AARP Iowa wrote to Reynolds on June 4, before the legislation had been approved by lawmakers, saying it “strongly opposed” any effort to curtail the legal rights of Iowa’s nursing home residents.
The association told the governor that Iowans already faced “many significant barriers to accessing the courts” with their complaints about nursing home care.
“Iowa should not strip away the rights and protections of residents,” AARP Iowa wrote. “Nursing homes and other long-term care facilities should know they will continue to be held responsible for providing the level of quality care that is required of them, and for which they are being compensated. This also incentivizes facilities to self-correct by addressing problems to improve care.”
Brent Willett, president and CEO of the Iowa nursing home industry’s lobbying organization, the Iowa Health Care Association, said the organization “applauds the actions of the Iowa House and Senate” and added that the new law will “help ensure Iowans have continued access to long-term care services and support” during the pandemic.
“This legislation contains a number of important provisions designed to deter frivolous lawsuits against health care providers who are following recommended guidance to care for their patients during this health care crisis, while also providing families a legal recourse in cases of recklessness or intentional harm that cause hospitalization or death,” Willett said. “These protections are important because the potentially exorbitant legal fees and costs to defend against baseless lawsuits deplete critical resources needed to care for our state’s elderly during this challenging time.”
In Congress, Senate Majority Leader Mitch McConnell, R-Ky., has adopted that same kind of language in advocating for federal legislation to shield nursing homes and other medical providers from COVID-19 lawsuits. “We are not going to let health care heroes emerge from this crisis facing a tidal wave of medical malpractice lawsuits so that trial lawyers can line their pockets,” McConnell told the Senate.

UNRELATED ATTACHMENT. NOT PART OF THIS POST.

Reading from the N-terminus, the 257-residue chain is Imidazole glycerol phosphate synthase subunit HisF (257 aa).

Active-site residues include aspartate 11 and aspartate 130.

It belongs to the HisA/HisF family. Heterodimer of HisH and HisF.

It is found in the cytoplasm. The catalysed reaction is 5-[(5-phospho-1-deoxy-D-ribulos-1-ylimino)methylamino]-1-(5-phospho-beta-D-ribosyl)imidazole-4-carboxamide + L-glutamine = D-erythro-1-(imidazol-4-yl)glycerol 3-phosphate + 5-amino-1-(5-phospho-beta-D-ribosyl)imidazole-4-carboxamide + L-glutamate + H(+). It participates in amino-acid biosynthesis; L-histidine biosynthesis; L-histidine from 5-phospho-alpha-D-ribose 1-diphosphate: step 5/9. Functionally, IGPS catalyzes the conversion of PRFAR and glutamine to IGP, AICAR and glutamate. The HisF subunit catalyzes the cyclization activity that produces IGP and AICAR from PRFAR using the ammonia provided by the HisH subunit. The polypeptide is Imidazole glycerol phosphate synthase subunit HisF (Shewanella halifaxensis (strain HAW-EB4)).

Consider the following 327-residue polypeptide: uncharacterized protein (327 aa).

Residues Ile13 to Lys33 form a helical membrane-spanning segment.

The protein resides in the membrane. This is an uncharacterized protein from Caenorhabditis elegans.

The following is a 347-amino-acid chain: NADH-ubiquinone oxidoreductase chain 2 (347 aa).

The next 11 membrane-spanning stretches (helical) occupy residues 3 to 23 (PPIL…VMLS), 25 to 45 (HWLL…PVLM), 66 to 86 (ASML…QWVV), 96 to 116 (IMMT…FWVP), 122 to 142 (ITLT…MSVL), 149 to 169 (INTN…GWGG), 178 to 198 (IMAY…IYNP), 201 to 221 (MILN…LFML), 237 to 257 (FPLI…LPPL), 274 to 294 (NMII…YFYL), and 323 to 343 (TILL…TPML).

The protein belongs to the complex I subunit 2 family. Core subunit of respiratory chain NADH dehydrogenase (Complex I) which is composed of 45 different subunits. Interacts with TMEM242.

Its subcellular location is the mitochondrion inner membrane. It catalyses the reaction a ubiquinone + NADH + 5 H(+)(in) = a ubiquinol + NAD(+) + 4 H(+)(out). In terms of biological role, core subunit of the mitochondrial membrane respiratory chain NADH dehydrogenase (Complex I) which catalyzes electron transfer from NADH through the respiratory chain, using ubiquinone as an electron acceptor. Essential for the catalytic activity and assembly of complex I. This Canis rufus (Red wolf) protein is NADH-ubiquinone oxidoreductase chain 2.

That same reasoning was used by Republican state lawmakers in pushing Iowa’s immunity bill through the House and Senate, which they said would protect health care workers throughout the state. House Speaker Pat Grassley, R-New Hartford, stated that Iowa caregivers “should be protected for their heroism, selflessness, and for doing the right thing during an unprecedented and rapidly evolving situation. That’s what our COVID liability legislation is about.”
The Iowa law grants immunity not just to licensed health care professionals, but also to the “the person who possesses or is in control of” a health care facility.
Hale says Dubuque Specialty Care “failed to have acceptable infection prevention and control procedures in place, yet immunity bills like SF 2338 in Iowa and a host of similar bills in other states — and in Congress — would issue them a pass. They wouldn’t be accountable for injuries or deaths that may have been prevented. The residents or their family members affected would be denied an opportunity for their day in court.”
Hale said immunity bills in Iowa and elsewhere are too often drafted and approved without adequate explanation, debate or opportunity for public input.
A pre-pandemic report from the Government Accountability Office found that 82% of nursing homes in America have been cited for failing to meet minimum regulatory standards related to infection control.